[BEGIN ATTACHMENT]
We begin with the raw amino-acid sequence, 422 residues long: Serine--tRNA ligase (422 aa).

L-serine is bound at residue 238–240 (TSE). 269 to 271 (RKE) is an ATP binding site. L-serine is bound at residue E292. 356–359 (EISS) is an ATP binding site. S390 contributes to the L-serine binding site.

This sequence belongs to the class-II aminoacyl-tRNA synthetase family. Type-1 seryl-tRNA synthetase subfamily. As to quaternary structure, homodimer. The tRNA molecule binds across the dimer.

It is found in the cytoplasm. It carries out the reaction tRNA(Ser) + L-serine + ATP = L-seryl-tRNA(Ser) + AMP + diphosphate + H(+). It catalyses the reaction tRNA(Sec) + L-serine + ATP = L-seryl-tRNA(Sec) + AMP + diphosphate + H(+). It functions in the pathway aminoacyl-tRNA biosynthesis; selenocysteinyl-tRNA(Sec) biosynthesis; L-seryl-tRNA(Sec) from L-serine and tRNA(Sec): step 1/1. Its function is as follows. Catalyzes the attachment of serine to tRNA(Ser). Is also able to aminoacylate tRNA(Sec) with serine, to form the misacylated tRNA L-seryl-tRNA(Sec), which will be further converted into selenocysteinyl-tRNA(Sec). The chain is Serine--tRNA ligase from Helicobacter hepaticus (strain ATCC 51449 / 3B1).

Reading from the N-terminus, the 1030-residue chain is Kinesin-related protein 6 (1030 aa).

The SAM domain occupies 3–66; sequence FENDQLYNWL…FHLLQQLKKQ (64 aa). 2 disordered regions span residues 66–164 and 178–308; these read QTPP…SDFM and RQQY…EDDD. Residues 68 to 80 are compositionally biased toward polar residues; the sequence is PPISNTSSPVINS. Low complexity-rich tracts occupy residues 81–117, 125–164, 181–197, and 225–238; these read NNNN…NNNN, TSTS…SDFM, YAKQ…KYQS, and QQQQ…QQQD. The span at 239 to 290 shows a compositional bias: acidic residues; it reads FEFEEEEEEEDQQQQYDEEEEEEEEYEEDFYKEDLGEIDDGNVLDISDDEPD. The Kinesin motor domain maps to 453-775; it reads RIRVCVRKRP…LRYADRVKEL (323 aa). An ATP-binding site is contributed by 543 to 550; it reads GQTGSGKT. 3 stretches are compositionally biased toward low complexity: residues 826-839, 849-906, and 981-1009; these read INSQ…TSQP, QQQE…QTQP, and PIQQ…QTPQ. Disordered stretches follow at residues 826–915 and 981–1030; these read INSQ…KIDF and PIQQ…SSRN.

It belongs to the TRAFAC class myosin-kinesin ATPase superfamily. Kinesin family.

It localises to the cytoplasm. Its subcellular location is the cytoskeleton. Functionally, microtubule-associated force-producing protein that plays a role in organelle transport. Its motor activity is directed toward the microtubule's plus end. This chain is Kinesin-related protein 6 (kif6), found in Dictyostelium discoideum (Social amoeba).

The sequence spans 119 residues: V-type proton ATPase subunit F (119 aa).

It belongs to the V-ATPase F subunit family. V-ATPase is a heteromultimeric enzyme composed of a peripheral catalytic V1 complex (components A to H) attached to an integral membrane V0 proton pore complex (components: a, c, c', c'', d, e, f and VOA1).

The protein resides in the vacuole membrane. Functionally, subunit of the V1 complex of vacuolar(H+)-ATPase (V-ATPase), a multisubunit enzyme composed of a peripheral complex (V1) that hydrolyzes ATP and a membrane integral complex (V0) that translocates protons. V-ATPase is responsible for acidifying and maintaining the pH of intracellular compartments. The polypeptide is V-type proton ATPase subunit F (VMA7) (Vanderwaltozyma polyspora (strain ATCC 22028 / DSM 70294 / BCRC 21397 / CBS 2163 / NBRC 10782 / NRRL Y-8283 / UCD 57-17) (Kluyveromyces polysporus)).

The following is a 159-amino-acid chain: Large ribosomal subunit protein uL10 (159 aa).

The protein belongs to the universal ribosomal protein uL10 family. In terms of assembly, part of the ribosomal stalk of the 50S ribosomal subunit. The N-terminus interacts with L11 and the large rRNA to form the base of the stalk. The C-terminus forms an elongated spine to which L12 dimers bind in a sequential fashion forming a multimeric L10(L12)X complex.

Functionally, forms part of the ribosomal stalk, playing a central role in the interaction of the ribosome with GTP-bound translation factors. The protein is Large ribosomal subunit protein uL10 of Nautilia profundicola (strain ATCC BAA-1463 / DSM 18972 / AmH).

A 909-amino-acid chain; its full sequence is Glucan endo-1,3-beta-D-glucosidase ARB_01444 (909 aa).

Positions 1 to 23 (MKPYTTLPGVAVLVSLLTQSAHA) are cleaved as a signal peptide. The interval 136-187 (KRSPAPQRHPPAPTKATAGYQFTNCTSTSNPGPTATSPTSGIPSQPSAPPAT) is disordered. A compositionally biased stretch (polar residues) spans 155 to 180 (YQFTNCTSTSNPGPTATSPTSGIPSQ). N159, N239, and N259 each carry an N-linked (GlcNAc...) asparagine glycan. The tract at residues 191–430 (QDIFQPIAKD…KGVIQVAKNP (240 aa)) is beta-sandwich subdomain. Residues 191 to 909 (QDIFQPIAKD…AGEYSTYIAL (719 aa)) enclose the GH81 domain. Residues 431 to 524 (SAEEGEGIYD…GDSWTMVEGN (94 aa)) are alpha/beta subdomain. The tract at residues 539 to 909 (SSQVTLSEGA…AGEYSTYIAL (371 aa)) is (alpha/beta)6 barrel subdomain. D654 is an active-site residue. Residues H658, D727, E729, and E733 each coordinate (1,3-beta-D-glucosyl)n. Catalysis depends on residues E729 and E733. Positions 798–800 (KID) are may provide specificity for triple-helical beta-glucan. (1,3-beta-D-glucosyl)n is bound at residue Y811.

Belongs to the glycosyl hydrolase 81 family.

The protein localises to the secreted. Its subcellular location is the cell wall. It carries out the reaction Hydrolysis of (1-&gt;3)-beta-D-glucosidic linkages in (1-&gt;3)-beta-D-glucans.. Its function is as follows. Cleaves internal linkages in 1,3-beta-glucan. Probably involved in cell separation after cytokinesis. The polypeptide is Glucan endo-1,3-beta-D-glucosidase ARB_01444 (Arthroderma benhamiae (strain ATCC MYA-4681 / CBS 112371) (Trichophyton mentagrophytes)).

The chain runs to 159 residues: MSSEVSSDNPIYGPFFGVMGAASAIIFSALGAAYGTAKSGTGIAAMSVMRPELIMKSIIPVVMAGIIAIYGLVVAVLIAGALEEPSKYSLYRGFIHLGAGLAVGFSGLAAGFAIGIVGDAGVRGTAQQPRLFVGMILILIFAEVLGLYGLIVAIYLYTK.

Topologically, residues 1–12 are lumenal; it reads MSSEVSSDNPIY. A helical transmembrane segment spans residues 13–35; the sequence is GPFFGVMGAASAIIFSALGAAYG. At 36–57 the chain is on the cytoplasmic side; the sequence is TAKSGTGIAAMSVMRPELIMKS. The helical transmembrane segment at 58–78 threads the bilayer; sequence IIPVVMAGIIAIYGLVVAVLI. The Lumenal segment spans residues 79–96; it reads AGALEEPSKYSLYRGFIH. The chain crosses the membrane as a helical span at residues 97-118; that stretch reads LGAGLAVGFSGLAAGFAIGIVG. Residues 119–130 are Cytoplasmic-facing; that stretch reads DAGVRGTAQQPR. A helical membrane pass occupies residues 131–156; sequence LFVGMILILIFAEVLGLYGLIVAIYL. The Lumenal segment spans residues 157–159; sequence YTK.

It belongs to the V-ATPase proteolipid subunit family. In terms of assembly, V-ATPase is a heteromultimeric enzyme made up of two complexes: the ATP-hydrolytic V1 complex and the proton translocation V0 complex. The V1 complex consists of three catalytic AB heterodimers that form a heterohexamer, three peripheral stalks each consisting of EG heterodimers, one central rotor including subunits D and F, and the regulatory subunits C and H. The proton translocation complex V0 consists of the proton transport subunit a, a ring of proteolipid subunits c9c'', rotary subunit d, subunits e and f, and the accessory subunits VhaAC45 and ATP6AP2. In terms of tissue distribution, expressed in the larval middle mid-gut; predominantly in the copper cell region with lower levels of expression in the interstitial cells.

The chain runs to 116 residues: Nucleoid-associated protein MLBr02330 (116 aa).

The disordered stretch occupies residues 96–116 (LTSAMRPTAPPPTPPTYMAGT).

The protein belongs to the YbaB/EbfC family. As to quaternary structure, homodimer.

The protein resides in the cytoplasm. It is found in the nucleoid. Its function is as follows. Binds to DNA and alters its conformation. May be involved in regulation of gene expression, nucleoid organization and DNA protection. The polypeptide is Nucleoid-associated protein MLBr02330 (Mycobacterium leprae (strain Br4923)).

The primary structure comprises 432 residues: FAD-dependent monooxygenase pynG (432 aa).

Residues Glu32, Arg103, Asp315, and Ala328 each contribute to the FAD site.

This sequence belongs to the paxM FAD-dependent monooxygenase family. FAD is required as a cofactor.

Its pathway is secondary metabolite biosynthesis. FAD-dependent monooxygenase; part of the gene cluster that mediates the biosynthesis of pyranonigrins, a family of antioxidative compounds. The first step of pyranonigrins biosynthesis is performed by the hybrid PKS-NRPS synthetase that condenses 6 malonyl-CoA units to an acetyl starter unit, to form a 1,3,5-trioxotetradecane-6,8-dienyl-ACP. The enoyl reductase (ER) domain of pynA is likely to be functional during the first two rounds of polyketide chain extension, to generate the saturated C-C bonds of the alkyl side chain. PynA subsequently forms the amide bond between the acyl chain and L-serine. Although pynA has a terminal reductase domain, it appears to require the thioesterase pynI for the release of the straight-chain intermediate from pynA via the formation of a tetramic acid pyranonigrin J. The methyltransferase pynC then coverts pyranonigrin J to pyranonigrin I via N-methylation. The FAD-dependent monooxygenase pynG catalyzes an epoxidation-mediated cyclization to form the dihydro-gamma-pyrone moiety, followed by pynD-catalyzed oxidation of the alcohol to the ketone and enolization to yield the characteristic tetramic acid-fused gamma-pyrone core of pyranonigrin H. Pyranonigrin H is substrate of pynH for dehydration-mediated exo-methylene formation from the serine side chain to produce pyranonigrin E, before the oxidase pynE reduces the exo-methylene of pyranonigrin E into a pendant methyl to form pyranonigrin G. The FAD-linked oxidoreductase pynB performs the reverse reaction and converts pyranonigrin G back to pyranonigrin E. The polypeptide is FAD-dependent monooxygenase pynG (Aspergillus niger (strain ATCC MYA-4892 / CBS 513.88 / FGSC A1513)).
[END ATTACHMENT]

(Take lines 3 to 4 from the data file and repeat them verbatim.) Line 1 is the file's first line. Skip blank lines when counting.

This sequence belongs to the class-II aminoacyl-tRNA synthetase family. Type-1 seryl-tRNA synthetase subfamily. As to quaternary structure, homodimer. The tRNA molecule binds across the dimer.

It is found in the cytoplasm. It carries out the reaction tRNA(Ser) + L-serine + ATP = L-seryl-tRNA(Ser) + AMP + diphosphate + H(+). It catalyses the reaction tRNA(Sec) + L-serine + ATP = L-seryl-tRNA(Sec) + AMP + diphosphate + H(+). It functions in the pathway aminoacyl-tRNA biosynthesis; selenocysteinyl-tRNA(Sec) biosynthesis; L-seryl-tRNA(Sec) from L-serine and tRNA(Sec): step 1/1. Its function is as follows. Catalyzes the attachment of serine to tRNA(Ser). Is also able to aminoacylate tRNA(Sec) with serine, to form the misacylated tRNA L-seryl-tRNA(Sec), which will be further converted into selenocysteinyl-tRNA(Sec). The chain is Serine--tRNA ligase from Helicobacter hepaticus (strain ATCC 51449 / 3B1).